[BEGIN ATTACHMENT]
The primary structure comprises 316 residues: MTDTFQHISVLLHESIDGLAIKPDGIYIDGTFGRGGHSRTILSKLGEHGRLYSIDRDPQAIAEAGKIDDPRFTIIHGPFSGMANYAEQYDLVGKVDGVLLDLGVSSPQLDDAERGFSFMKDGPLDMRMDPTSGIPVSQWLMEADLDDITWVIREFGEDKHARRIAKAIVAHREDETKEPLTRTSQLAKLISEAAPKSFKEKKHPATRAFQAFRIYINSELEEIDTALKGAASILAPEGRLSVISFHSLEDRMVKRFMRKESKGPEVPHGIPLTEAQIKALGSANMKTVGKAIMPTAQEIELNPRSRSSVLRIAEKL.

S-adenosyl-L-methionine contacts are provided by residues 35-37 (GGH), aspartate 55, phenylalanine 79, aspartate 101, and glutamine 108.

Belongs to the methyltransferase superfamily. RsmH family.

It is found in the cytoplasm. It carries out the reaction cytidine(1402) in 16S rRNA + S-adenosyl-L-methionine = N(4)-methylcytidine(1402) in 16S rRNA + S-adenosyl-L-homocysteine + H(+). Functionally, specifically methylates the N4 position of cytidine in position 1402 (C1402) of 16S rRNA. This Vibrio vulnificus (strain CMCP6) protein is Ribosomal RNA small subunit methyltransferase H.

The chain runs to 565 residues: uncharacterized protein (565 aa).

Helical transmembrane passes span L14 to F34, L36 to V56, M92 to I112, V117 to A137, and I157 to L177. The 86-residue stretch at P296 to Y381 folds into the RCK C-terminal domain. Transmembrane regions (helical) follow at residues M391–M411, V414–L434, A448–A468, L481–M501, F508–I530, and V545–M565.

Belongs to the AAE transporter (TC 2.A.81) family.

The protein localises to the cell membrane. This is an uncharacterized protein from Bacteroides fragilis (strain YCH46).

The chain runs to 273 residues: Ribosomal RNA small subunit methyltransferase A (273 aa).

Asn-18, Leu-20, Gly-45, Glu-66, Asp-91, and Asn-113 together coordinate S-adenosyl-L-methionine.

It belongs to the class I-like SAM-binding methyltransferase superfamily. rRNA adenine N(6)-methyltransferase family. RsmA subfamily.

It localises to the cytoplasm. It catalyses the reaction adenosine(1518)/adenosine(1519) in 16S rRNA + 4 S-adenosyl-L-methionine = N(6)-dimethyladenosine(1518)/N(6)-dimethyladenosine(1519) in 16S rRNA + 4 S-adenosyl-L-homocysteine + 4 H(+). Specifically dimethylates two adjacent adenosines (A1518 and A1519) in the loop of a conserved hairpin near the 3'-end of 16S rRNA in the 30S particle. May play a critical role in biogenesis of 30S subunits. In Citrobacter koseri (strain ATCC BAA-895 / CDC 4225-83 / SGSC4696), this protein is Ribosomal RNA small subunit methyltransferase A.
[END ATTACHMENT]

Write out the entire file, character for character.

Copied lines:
The primary structure comprises 316 residues: MTDTFQHISVLLHESIDGLAIKPDGIYIDGTFGRGGHSRTILSKLGEHGRLYSIDRDPQAIAEAGKIDDPRFTIIHGPFSGMANYAEQYDLVGKVDGVLLDLGVSSPQLDDAERGFSFMKDGPLDMRMDPTSGIPVSQWLMEADLDDITWVIREFGEDKHARRIAKAIVAHREDETKEPLTRTSQLAKLISEAAPKSFKEKKHPATRAFQAFRIYINSELEEIDTALKGAASILAPEGRLSVISFHSLEDRMVKRFMRKESKGPEVPHGIPLTEAQIKALGSANMKTVGKAIMPTAQEIELNPRSRSSVLRIAEKL.

S-adenosyl-L-methionine contacts are provided by residues 35-37 (GGH), aspartate 55, phenylalanine 79, aspartate 101, and glutamine 108.

Belongs to the methyltransferase superfamily. RsmH family.

It is found in the cytoplasm. It carries out the reaction cytidine(1402) in 16S rRNA + S-adenosyl-L-methionine = N(4)-methylcytidine(1402) in 16S rRNA + S-adenosyl-L-homocysteine + H(+). Functionally, specifically methylates the N4 position of cytidine in position 1402 (C1402) of 16S rRNA. This Vibrio vulnificus (strain CMCP6) protein is Ribosomal RNA small subunit methyltransferase H.

The chain runs to 565 residues: uncharacterized protein (565 aa).

Helical transmembrane passes span L14 to F34, L36 to V56, M92 to I112, V117 to A137, and I157 to L177. The 86-residue stretch at P296 to Y381 folds into the RCK C-terminal domain. Transmembrane regions (helical) follow at residues M391–M411, V414–L434, A448–A468, L481–M501, F508–I530, and V545–M565.

Belongs to the AAE transporter (TC 2.A.81) family.

The protein localises to the cell membrane. This is an uncharacterized protein from Bacteroides fragilis (strain YCH46).

The chain runs to 273 residues: Ribosomal RNA small subunit methyltransferase A (273 aa).

Asn-18, Leu-20, Gly-45, Glu-66, Asp-91, and Asn-113 together coordinate S-adenosyl-L-methionine.

It belongs to the class I-like SAM-binding methyltransferase superfamily. rRNA adenine N(6)-methyltransferase family. RsmA subfamily.

It localises to the cytoplasm. It catalyses the reaction adenosine(1518)/adenosine(1519) in 16S rRNA + 4 S-adenosyl-L-methionine = N(6)-dimethyladenosine(1518)/N(6)-dimethyladenosine(1519) in 16S rRNA + 4 S-adenosyl-L-homocysteine + 4 H(+). Specifically dimethylates two adjacent adenosines (A1518 and A1519) in the loop of a conserved hairpin near the 3'-end of 16S rRNA in the 30S particle. May play a critical role in biogenesis of 30S subunits. In Citrobacter koseri (strain ATCC BAA-895 / CDC 4225-83 / SGSC4696), this protein is Ribosomal RNA small subunit methyltransferase A.